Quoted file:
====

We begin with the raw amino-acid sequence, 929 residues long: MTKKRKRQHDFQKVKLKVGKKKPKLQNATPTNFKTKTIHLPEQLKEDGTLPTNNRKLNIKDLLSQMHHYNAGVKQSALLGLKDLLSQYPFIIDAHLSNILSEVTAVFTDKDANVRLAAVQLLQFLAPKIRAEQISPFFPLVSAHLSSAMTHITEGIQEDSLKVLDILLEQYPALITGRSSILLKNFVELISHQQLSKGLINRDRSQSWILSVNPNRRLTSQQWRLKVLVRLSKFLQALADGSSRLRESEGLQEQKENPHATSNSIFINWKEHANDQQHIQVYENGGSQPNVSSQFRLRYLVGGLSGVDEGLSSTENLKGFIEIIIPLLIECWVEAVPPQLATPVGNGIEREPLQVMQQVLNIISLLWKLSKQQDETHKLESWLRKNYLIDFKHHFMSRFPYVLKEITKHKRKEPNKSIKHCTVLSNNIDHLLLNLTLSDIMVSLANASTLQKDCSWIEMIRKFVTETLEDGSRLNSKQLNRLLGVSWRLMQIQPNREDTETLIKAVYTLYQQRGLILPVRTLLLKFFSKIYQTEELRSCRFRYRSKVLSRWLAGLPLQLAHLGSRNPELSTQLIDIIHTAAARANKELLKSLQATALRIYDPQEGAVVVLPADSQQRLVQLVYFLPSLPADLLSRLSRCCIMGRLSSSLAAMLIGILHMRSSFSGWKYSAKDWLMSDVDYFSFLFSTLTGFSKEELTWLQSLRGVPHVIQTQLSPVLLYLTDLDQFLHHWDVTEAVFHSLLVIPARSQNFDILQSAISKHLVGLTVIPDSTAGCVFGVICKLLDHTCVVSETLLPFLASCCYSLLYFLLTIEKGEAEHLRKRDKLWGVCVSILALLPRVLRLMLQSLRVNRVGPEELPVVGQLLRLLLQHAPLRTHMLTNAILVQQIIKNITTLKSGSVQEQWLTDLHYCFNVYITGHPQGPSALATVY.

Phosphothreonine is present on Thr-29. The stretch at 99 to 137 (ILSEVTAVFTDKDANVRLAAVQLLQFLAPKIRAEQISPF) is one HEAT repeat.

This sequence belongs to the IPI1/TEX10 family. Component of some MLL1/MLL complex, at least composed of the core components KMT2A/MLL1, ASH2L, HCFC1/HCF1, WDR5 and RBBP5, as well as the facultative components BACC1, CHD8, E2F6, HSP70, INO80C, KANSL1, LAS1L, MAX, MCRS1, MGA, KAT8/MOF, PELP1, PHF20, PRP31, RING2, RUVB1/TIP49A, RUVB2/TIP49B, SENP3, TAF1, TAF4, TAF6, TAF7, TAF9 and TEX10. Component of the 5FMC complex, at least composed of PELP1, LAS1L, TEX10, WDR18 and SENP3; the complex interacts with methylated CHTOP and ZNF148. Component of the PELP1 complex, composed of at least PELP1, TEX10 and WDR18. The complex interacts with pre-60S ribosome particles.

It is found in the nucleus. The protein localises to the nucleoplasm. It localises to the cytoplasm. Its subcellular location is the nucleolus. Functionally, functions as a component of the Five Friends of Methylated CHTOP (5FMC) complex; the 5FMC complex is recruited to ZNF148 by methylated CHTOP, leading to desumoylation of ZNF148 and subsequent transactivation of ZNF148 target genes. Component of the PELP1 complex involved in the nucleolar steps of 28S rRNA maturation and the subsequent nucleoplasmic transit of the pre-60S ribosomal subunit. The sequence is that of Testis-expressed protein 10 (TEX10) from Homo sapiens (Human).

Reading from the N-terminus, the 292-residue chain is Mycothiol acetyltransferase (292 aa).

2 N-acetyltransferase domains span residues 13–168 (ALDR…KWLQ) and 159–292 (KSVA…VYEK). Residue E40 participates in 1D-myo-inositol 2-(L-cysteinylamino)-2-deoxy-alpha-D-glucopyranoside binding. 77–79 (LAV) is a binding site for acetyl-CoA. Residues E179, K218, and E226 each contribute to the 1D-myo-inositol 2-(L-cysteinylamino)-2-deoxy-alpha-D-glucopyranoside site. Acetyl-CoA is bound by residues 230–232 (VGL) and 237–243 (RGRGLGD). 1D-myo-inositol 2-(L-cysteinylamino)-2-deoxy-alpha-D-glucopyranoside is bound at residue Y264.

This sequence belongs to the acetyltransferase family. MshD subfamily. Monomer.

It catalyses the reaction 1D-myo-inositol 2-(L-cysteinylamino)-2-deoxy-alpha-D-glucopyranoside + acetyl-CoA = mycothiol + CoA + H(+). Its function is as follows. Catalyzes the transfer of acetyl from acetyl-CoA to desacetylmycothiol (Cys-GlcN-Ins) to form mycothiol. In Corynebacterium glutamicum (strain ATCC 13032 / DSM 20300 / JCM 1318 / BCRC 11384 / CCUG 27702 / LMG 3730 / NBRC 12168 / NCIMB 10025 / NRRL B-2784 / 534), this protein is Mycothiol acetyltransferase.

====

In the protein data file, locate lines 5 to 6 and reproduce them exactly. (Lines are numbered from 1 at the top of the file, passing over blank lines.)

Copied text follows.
Reading from the N-terminus, the 292-residue chain is Mycothiol acetyltransferase (292 aa).

2 N-acetyltransferase domains span residues 13–168 (ALDR…KWLQ) and 159–292 (KSVA…VYEK). Residue E40 participates in 1D-myo-inositol 2-(L-cysteinylamino)-2-deoxy-alpha-D-glucopyranoside binding. 77–79 (LAV) is a binding site for acetyl-CoA. Residues E179, K218, and E226 each contribute to the 1D-myo-inositol 2-(L-cysteinylamino)-2-deoxy-alpha-D-glucopyranoside site. Acetyl-CoA is bound by residues 230–232 (VGL) and 237–243 (RGRGLGD). 1D-myo-inositol 2-(L-cysteinylamino)-2-deoxy-alpha-D-glucopyranoside is bound at residue Y264.